How Magazines Get The Right Sort Of Attention Advertisers Need To Drive Buying Decisions

How Magazines Get The Right Sort Of Attention Advertisers Need To Drive Buying Decisions
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There’s no denying magazines have a magical quality to them, something tangible and glossy that cannot be replicated in our ever-increasing digital world. The feeling of scrolling on a phone is no match for the joy of thumbing through a new magazine. 

In an online milieu, magazines offer us an escape. In fact, new research from Are Media shows 80 per cent of its readers said reading magazines is one of their favourite forms of escapism. Meanwhile 72 per cent love the feeling of holding a magazine.

Further to that, humans recall things we see on paper up to 70 per cent more than when interacting with other channels. Studies show when you read things on paper, you not only have better recall of the information but you are more emotionally engaged.

What does this mean? It means magazines provide the perfect playground for advertisers to get the right sort of attention, and ultimately drive consumer buying decisions.

For media planners and strategists, this kind of information is crucial when planning media campaigns. 

Speaking to B&T, Mindshare CEO Katie Rigg-Smith [featured image] said the holistic experience of magazines that really drives emotional connection.

She said: “With magazines, it is the overall experience that can deliver the emotional intensity. When channel planning, that becomes an interesting input because it can help underscore the creative message you are placing or the partnership you are seeking in a totally different way. 

“Any studies that can quantify the impact of a channel in long-term brand building are incredibly useful when pulling that overall thinking together.”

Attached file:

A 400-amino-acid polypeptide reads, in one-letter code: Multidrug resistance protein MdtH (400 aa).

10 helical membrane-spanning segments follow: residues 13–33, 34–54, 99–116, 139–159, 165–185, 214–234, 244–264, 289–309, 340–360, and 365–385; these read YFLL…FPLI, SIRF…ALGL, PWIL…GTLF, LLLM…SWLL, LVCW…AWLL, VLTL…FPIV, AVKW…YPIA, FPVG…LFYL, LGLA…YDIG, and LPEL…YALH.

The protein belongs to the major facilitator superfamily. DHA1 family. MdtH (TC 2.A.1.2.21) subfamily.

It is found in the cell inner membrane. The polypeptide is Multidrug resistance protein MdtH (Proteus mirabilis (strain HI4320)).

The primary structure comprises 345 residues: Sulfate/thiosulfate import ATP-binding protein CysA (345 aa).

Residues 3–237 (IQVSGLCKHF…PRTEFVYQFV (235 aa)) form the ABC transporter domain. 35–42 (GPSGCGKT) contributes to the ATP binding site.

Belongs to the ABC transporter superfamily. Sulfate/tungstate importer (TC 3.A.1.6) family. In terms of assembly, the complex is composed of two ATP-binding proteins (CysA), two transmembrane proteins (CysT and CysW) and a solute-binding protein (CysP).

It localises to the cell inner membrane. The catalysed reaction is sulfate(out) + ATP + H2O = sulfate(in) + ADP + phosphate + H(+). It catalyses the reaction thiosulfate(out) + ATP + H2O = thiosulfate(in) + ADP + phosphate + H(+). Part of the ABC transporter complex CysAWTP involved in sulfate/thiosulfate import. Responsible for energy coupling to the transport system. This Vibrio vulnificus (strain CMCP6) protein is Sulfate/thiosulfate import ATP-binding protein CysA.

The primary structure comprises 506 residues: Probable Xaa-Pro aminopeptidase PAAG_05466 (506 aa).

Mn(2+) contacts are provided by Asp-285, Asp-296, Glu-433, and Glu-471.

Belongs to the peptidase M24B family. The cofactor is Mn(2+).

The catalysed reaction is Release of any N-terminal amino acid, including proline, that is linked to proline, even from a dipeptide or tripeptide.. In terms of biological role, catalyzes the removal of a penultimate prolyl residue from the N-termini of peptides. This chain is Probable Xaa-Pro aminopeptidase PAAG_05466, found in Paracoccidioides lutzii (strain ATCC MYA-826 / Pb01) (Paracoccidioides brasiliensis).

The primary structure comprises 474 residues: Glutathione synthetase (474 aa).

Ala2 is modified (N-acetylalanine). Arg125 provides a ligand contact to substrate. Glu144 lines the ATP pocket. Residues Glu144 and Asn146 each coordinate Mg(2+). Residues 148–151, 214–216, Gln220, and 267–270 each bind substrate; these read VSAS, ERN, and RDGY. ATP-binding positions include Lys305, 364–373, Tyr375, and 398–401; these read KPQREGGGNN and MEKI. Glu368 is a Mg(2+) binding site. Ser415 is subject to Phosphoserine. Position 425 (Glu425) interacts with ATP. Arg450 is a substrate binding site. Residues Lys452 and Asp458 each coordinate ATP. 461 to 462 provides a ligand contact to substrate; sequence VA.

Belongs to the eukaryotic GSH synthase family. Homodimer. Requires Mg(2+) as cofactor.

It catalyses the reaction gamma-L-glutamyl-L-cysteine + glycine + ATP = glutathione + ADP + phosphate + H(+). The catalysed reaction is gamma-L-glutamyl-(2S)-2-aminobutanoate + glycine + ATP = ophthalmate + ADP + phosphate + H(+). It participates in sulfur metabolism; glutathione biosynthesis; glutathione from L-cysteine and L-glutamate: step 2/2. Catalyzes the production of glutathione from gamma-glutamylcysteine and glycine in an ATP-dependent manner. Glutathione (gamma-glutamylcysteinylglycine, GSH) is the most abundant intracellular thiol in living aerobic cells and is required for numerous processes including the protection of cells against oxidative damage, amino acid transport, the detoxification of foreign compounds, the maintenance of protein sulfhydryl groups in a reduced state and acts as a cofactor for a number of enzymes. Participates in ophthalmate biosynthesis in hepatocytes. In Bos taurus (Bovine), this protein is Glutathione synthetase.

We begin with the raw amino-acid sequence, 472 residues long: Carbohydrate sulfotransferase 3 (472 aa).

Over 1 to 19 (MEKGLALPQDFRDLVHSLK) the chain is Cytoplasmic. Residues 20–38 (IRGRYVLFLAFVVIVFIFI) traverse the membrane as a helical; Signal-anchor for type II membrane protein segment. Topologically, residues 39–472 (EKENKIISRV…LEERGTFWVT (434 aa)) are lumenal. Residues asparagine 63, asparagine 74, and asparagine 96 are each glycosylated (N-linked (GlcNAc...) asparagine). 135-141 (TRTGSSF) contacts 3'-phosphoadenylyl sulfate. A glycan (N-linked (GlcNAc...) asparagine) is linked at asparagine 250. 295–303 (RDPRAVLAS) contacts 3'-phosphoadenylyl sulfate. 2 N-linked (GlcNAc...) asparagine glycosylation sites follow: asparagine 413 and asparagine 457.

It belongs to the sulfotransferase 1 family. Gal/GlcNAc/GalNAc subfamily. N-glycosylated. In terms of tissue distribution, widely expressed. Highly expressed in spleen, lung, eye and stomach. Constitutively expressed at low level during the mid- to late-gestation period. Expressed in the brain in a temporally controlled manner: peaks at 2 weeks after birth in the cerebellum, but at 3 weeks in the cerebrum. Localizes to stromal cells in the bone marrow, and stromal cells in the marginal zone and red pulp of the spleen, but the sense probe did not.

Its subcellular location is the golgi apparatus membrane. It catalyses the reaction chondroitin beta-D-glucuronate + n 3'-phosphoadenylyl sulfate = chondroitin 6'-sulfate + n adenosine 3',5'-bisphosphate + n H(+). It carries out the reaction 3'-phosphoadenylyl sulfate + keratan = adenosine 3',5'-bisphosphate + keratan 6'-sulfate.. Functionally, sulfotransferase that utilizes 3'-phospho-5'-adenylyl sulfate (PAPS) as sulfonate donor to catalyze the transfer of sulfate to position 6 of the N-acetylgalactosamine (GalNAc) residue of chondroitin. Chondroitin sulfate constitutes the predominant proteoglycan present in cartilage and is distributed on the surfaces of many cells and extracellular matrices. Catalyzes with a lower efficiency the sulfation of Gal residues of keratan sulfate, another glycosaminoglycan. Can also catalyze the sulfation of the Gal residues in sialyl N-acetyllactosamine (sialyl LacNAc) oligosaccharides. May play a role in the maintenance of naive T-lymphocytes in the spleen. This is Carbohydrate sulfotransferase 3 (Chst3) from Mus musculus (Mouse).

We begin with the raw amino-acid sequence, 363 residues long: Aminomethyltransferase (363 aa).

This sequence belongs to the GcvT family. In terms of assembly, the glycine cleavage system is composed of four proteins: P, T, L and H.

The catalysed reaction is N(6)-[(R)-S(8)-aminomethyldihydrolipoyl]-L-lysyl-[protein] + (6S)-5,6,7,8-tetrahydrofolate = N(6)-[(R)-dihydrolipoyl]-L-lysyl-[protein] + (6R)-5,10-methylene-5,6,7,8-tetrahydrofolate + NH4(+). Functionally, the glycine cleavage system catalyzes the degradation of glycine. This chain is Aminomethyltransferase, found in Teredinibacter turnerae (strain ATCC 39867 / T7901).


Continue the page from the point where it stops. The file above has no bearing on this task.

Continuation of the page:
Magazines in 2021

During its recent Showcase for agencies and advertisers, Are Media unveiled a string of new initiatives for 2021, including a reinvigoration of its beauty portfolio, plans for new e-commerce platforms, a partnership with Adobe and a focus on its young women’s titles with the return of ELLE as a digital pure play.

On Are Media’s positioning for 2021, Rigg-Smith said: “What stood out for me in the 2021 upfront was that Are Media is focused on playing to their strengths whilst also trying to ensure they contemporise the brands going forward.  

“As an industry we need strong media partners who understand their audience and can create content and relationships that deliver positive experiences to them. This gives us more opportunity to engage with people on behalf of our clients and I for one, am hoping to see Are come back with a vengeance in 2021 so that they can evolve the magazine platforms and continue what is undoubtedly a strong legacy of engaging women in conversations relevant to them.”

Part of Are Media’s game-plan in 2021 is its partnership with attentionTRACE Media Planner, a new planning tool for media agencies to make more informed buying decisions based on real human attention.

Developed by Australian academic and researcher Professor Karen Nelson-Field, attentionTRACE is based on empirically led research design that tracks human gaze on a second-by-second level for mobile and TV.

Essentially, this forms a rich set of data that can be mined for deep and practical insight that will “ultimately improve the advertising ecosystem”.

Rigg-Smith said it is obvious Are Media is playing to its strengths with the formation of this partnership.

“With this partnership it is clear that Are is focused on playing to their strengths as a platform, one that by all accounts garners strong attention from their readers. 

“I know the intent is that our Planners will be able to overlay this attention measure onto reach. The benefit is that we can look at different data sets to help determine the key role the channel can play. 

“At the end of the day, that is what is really important – the role that the specific channel is playing in the overall customer experience and how it will deliver the client’s objectives.”

 

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